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The Evolution of Scatterhoarding Behavior and Behavioral Adaptations of Eastern Gray Squirrels (Sciurus carolinensis)




Ramirez, Sarah

Type of Degree

PhD Dissertation


Biological Sciences

Restriction Status


Restriction Type

Auburn University Users

Date Available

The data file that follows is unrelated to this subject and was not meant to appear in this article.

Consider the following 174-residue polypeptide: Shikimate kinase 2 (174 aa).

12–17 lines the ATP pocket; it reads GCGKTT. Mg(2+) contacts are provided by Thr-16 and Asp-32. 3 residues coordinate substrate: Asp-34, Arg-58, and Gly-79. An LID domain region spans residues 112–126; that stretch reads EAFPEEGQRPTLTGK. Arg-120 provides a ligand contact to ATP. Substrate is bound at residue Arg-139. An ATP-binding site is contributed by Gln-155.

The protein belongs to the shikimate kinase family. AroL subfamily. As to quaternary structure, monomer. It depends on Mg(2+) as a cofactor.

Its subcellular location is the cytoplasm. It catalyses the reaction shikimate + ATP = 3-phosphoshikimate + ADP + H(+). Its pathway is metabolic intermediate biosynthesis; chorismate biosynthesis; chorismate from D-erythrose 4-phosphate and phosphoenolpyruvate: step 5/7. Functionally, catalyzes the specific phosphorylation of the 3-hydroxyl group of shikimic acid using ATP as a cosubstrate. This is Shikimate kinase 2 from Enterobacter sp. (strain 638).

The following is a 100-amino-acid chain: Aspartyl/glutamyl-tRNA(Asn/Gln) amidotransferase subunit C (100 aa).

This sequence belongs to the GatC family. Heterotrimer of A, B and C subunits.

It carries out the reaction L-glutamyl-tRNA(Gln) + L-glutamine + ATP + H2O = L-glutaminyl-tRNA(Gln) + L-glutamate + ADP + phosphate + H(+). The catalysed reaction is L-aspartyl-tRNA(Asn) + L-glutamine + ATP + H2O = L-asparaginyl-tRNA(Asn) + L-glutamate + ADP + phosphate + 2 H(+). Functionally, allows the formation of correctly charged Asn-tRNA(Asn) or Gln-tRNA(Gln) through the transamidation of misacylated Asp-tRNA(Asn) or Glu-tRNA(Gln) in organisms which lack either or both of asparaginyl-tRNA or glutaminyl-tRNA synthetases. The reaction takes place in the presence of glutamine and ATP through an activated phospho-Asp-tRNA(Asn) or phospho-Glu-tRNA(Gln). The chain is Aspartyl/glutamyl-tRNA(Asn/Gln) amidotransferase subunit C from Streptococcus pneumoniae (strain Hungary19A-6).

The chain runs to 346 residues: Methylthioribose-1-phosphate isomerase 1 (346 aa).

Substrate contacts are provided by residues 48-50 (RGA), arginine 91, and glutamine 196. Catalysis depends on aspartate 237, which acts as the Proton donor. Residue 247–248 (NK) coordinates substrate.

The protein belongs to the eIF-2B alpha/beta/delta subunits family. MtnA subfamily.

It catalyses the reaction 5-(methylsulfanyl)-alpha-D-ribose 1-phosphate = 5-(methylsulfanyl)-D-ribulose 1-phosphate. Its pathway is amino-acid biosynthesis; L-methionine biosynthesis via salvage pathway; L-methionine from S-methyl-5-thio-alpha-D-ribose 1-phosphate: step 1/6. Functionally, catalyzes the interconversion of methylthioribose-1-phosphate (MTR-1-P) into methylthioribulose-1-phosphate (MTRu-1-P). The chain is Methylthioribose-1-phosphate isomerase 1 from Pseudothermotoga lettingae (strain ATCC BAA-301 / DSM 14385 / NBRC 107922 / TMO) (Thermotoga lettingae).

We investigated the evolution of scatterhoarding behavior (storing food for future use) and behavioral adaptations of eastern gray squirrels (Sciurus carolinensis). First, we simulated the evolution of scatterhoarding compared to nonhoarding behavior at different levels of predation risk, food availability, and foraging efficiency. We found that scatterhoarding behavior was most likely to be adaptive when both predation and the amount of food were low. Further, predation risk could greatly impact the presence of scatterhoarding behavior in a population, regardless of food availability and how easily it could be found. Next, we conducted a range-wide citizen science based study (2019 – 2022) on geographic variation in scatterhoarding behavior of eastern gray squirrels (n = 4540 squirrels) We found that squirrels decreased their investment in hoarding behavior as winters get milder and as the need for scatterhoarded food to survive winter lessened. We also conducted small-scale studies on behavioral adaptations of eastern gray squirrels in a forest in Auburn, Alabama. We monitored 793 artificially scatterhoarded seeds over two scatterhoarding seasons and discovered that a multiyear supply of scatterhoarded food is possible, as 2.9% of all seeds (n = 23) were useful to hoarders at the end of the second scatterhoarding season. We also took a closer look at pilferage rates and selective pilfering of different seed types. We determined that scatterhoarders selectively pilfer seeds based on seed species and treatment (seeds with embryo artificially removed or whole seeds) and prefer to pilfer seeds commonly perceived as more valuable. Finally, by using tagged, germinating acorns, we found evidence that hoarders use seedlings as cues of food belowground and they may use other seed and seedling characteristics to determine how to handle the seed after digging it up.